Another option is to use buttons and pre-suggested texts that users can choose from both when asking questions and providing the replies. Buttons should improve the overall quality of user inputs, however, they may slightly reduce the engagement factor. So it’s best to use them only when you need to receive the essential data for proceeding.
As AI technology advances, it may become easier to train bots to make certain responses and to teach them to second-guess the user’s intention based on previous interactions stored in the database. Yet the majority of chatbots today don’t have fancy AI brains to respond to users; hence, for a better UX, you’ll need to tackle this job yourself.
4. Focus On The Microcopy
The designer should think like a copywriter when developing a chatbot. The content and the dialog will define your product’s style. The best apps are usually those that feature a fun conversational manner of speech. Hence, focus on the following:
- Follow the same user flow as you would if you were actually speaking to a person.
- The bot shouldn’t sound too clever, using complicated grammar or language structures. Keep it simple and be concise.
- Don’t use gender-specific pronouns, because you never know who’s on the other side of the conversation.
- Prepare a set of slightly different canned replies to make the conversation more human-like.
- Add help messages and suggestions for when the user feels lost.
- Write witty replies for unsupported topics, so that the bot doesn’t look dumb.
5. Reveal Features Gradually
Standard GUIs usually show all of the features available on the screen at once. The user can hover over icons, click buttons and access the menu to see what the app is capable of doing.
Interacting with a chatbot, however, can seem like the user is speaking into the void. Hence, hint at each next step, and gradually highlight unfamiliar features. Let’s explore what this means.
After receiving the initial command from the user, explain what’s about to happen next and what the robot will do to complete the task. Suggest the next possible steps and/or link to the FAQ page or user manual.
Unlock additional features after the first successful interaction. Disable “training mode,” and start suggesting additional features and more advanced tips. Base those features and tips on the user’s history and previously inputted data.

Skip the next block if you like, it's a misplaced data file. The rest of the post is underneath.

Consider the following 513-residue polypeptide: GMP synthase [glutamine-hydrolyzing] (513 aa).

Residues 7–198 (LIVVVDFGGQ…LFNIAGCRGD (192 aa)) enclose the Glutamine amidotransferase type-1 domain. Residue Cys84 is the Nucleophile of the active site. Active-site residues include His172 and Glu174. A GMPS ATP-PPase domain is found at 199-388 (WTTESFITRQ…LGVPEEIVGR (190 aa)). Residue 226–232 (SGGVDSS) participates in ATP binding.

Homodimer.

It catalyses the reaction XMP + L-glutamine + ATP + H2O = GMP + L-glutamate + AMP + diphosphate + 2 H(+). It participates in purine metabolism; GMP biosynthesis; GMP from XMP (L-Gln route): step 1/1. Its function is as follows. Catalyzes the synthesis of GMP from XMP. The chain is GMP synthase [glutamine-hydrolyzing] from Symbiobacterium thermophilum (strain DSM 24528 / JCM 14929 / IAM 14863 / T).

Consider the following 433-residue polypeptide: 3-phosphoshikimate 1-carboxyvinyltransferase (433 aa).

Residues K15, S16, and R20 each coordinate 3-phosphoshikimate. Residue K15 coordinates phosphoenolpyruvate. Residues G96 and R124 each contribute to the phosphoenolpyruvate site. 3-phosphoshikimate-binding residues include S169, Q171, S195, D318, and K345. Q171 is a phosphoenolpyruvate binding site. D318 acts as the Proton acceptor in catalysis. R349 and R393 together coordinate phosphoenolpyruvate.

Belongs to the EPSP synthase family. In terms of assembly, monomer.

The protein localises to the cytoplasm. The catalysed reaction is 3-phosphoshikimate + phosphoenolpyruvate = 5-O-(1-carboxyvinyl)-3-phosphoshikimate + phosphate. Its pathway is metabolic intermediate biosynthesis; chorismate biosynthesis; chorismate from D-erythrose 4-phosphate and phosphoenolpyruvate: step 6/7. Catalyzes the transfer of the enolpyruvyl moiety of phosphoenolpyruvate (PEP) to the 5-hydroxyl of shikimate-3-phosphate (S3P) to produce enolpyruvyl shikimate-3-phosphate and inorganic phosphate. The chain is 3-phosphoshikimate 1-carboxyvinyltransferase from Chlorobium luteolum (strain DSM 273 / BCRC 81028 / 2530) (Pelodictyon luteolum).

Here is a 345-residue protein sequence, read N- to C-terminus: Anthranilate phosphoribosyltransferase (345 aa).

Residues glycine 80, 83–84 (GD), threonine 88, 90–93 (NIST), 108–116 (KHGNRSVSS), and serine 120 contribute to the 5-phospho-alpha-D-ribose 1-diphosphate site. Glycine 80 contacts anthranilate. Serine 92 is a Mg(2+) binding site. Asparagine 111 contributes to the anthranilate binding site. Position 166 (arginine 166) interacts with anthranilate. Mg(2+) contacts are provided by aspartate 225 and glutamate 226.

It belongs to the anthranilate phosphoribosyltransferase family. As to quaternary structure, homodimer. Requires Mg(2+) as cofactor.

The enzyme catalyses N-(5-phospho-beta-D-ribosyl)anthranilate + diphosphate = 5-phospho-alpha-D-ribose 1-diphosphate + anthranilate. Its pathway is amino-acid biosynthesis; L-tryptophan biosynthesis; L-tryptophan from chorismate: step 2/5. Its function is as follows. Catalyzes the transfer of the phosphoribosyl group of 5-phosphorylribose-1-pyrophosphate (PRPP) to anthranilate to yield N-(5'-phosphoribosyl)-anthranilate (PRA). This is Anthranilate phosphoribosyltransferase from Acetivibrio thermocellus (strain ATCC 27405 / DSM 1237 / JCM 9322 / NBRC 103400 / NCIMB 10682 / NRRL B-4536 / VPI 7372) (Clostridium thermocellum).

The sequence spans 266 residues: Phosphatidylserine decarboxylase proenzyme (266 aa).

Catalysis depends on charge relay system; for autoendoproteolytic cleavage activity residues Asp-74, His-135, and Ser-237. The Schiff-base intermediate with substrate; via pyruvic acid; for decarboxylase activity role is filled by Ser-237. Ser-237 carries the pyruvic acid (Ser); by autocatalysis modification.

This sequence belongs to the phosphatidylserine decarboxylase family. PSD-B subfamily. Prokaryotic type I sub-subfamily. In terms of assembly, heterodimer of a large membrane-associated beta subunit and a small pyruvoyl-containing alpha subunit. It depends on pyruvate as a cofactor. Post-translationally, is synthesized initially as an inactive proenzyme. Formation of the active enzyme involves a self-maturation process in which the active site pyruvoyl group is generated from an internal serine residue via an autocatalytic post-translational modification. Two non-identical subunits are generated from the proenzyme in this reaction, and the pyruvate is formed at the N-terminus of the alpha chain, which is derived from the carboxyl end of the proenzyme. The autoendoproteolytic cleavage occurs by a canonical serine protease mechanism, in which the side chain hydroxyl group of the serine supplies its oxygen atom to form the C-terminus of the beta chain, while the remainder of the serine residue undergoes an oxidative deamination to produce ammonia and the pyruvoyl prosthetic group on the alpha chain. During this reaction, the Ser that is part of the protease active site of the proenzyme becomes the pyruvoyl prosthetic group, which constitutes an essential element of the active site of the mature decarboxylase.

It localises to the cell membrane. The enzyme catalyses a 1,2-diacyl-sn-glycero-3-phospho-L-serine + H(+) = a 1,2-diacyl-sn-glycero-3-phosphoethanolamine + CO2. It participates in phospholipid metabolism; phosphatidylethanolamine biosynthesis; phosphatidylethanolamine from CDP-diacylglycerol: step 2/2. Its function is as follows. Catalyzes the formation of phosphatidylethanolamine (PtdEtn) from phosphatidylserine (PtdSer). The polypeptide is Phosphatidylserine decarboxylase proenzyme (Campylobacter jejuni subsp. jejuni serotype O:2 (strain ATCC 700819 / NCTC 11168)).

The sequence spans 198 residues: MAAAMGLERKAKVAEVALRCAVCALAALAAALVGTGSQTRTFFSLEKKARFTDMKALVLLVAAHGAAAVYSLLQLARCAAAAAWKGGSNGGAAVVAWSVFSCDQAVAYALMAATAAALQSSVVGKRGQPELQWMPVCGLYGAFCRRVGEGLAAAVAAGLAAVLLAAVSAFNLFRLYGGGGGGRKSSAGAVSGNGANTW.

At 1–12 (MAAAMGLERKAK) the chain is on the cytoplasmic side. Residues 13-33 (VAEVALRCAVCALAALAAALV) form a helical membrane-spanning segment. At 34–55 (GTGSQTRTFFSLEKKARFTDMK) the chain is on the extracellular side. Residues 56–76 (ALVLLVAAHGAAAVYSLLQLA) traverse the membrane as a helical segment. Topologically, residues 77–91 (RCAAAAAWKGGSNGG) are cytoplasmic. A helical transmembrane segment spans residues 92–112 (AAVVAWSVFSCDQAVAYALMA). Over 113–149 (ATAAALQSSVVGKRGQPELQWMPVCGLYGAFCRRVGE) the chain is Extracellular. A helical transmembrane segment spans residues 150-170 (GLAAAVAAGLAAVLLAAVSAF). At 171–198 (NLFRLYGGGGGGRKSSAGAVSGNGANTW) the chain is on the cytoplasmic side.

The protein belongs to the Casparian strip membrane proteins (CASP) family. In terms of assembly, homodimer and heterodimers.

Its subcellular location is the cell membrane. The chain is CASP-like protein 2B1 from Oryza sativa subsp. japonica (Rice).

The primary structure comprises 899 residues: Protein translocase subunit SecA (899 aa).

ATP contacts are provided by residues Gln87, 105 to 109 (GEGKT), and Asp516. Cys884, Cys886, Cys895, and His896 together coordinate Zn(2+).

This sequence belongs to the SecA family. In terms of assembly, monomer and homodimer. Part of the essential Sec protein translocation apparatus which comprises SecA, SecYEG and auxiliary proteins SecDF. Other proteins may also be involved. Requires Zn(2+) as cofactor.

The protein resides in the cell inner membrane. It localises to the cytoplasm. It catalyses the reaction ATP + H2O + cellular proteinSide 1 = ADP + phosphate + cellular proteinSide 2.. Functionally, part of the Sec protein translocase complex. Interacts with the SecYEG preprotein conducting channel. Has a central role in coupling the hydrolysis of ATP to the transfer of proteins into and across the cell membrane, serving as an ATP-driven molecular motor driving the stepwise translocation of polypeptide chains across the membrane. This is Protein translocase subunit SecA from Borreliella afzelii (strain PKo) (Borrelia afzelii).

Prompt the user about new things to do. For instance, proactively suggest some other cool features of your robot:
Hey, you have a party coming up! Do you want me to order 5 large pizzas?
Conversational agility is one of the key strengths of Taco bot, for instance. The company used Wit.ai to power different conversation scenarios and even crack some jokes. The platform’s natural language processing technology, which is also now used to power Facebook’s M Virtual Assistant, allows the bot to render different ordering styles. For instance, “Can I have a burrito?”, “Buritto, please”, and even hilariously respond to “I’m drunk” request, which triggers the “Ok. A cup of water added to your order” reply. Additionally, users can type a one-line comment like “sans cheese” and the bot will understand that the information refers to the previously ordered burrito.
However, if the chatbot initiates the conversation, make sure it gives relevant suggestions because you don’t want to appear like an obnoxious spammer, right?
Chatbots and Speech Recognition
Speech commands are becoming a thing with Siri and Google Now, yet developing such bots obviously takes human and material resources. Even the most powerful neural networks that are responsible for speech recognition are rather hard to train at the moment. The most common challenge is that, while small errors are simple enough to eliminate, the larger recurring ones can become even larger due to multiplication, as Andrew Gibiansky points out.
For instance, if a user with an accent pronounces Apple as Eupple, the network might remember the command this way. Homophones are another major challenge for speech recognition; words like “flower” and “flour” sound identical, and understanding the right context might be hard.
Hence, if your aim is to build a simple chatbot, opting for speech commands might not be your best bet at the moment, unless you are ready to invest heavily in the architecture and advanced machine-learning technology stack.
While chatbots can be a great tool for creating more personalized customer experience, conversational design still have certain limitations. As Mariya Yao pointed out, there are clear cases when a conversation can help or hurt the UX.
Before building a chatbot for your business, you should clearly define its purpose and the exact value it could bring to the user. Teach the bot to do one thing extremely good, such as delivering weather forecasts or introducing the company’s scope of service before experimenting further with more advanced features. That’s the key lesson we learned when developing the April bot based on user feedback.